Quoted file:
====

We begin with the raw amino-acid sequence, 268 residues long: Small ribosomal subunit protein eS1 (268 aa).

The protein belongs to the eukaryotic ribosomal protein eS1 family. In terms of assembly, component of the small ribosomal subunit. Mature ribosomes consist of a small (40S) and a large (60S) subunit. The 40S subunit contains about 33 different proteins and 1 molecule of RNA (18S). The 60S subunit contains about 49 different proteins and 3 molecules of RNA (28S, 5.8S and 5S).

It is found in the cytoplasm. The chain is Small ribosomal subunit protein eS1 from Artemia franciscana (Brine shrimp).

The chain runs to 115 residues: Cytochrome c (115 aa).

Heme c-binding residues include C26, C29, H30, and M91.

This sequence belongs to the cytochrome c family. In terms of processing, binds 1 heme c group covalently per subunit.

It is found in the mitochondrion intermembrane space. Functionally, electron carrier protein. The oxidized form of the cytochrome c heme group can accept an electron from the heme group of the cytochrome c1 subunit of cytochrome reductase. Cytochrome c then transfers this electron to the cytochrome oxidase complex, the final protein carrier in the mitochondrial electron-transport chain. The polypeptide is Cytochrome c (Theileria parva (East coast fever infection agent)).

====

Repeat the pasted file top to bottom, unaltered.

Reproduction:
We begin with the raw amino-acid sequence, 268 residues long: Small ribosomal subunit protein eS1 (268 aa).

The protein belongs to the eukaryotic ribosomal protein eS1 family. In terms of assembly, component of the small ribosomal subunit. Mature ribosomes consist of a small (40S) and a large (60S) subunit. The 40S subunit contains about 33 different proteins and 1 molecule of RNA (18S). The 60S subunit contains about 49 different proteins and 3 molecules of RNA (28S, 5.8S and 5S).

It is found in the cytoplasm. The chain is Small ribosomal subunit protein eS1 from Artemia franciscana (Brine shrimp).

The chain runs to 115 residues: Cytochrome c (115 aa).

Heme c-binding residues include C26, C29, H30, and M91.

This sequence belongs to the cytochrome c family. In terms of processing, binds 1 heme c group covalently per subunit.

It is found in the mitochondrion intermembrane space. Functionally, electron carrier protein. The oxidized form of the cytochrome c heme group can accept an electron from the heme group of the cytochrome c1 subunit of cytochrome reductase. Cytochrome c then transfers this electron to the cytochrome oxidase complex, the final protein carrier in the mitochondrial electron-transport chain. The polypeptide is Cytochrome c (Theileria parva (East coast fever infection agent)).